That first hurdle over with, it was onto the alteration challenge, and not being my favourite part of the competition, I always felt nervous about the demands that were being asked of us! Okay, so this one didn’t look too bad – putting sleeves into a dress. At last, something I felt I could probably do quite well, as it was a straight measuring job. Putting sleeves into a garment that doesn’t already have them is a very useful skill to acquire, as there will be many times in your life when you feel that a dress you loved so much would, these days, look much better with a little sleeve.
2nd place again. Wow!
The first day over with, and back to the hotel for supper with Tamara. Chinelo and Lynda both went to their rooms exhausted, but Tamara and I sat down together with a bowl of chips and a bottle of wine! And what a delicious supper! As usual, we discussed the day’s goings on, and promised ourselves that we would give it everything we had tomorrow. And so the day ended, both retiring to bed for another sleepless night, and another sewing challenge to come.
The big one. Copy a garment. Make it. Wear it.
I chose a simple shift dress, which was perhaps too simple, but to make the challenge a little more difficult, I chose an ivory silk poplin, which gave me nowhere to hide with it, so everything had to be perfect. Making the pattern came first, and I used fabric instead of paper to copy the dress, measuring where the darts were then sewing these into it. I then traced around the outline of the dress pieces and cut out. Next, I unpicked the darts, ironed the fabric pattern and I was ready to go.
Essentially, the hardest bit was done, but the construction needed to be really accurate. The fabric handled nicely and I was pleased with the fit. As usual, time was the enemy, and so a bit of a rush to get into the dress, and that is where it went wrong.
May criticised my dress because of the fit at the back. I couldn’t believe it! It had seemed perfect when I had last tried it on, so why did it appear to be so awful? I found out 30 minutes later when I made a trip to the ladies, and as I stood in front of the mirror trying to get a view of the back, something was pulling. I unzipped the dress only to find that the lining (which I hadn’t had time to slipstitch to the zipper tape), had got caught in the zip. Too late, and the judging was over.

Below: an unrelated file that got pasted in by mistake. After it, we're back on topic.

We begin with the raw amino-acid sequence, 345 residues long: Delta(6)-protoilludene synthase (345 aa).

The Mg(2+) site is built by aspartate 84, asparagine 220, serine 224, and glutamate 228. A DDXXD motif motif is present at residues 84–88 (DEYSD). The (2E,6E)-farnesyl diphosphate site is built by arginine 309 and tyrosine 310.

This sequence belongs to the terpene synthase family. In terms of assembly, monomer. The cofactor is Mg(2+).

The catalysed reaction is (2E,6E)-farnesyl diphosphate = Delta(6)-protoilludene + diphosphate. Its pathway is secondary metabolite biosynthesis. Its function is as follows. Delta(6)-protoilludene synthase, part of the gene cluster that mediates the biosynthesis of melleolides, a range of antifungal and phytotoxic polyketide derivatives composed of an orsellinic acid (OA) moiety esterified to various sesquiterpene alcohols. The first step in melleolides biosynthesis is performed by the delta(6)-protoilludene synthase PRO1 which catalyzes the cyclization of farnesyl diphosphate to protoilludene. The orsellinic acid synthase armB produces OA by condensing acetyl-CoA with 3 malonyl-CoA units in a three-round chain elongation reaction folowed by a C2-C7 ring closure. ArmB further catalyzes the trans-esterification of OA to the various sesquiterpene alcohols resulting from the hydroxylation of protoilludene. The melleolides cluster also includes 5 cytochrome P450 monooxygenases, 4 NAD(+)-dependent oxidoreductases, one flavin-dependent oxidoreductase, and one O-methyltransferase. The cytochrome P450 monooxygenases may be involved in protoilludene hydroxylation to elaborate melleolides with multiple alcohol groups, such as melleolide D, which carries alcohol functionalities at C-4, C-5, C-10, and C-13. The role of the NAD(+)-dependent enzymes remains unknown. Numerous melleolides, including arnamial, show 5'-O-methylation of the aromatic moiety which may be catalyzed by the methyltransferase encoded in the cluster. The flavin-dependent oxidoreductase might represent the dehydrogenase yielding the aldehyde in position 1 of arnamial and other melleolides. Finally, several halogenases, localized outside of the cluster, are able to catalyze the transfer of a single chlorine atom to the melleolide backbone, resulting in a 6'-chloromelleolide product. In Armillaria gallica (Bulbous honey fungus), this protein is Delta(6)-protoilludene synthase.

How lucky was I that I got through to the finals? It was such a shame that Lynda was knocked out, but that is the nature of competing. Lynda, we all adored you and how much fun did you bring to the sewing room? And all the naughty sign language you taught us!
Saying goodbye to one of our fellow competitors has never been nice as we all got on so well together, and this was just the worst moment.
I now have all the items of clothing returned to me, and the first thing I did was try on that dress to see whether I was just kidding myself. The back fits perfectly, but it could have done with the shoulder straps taken up by a quarter of an inch.
That dress will haunt me, because I think a lot of people felt that I should have gone that week, and not Lynda. Thank God I’m not a judge.
And now I face the lovely, quirky and inventive Tamara and freehand cutter Chinelo for the finals. It’s couture week and who knows what will happen?
One thing I can safely say is that it will be the sew of a lifetime, and with each of us having very different styles and interpretations for each challenge, anything could happen!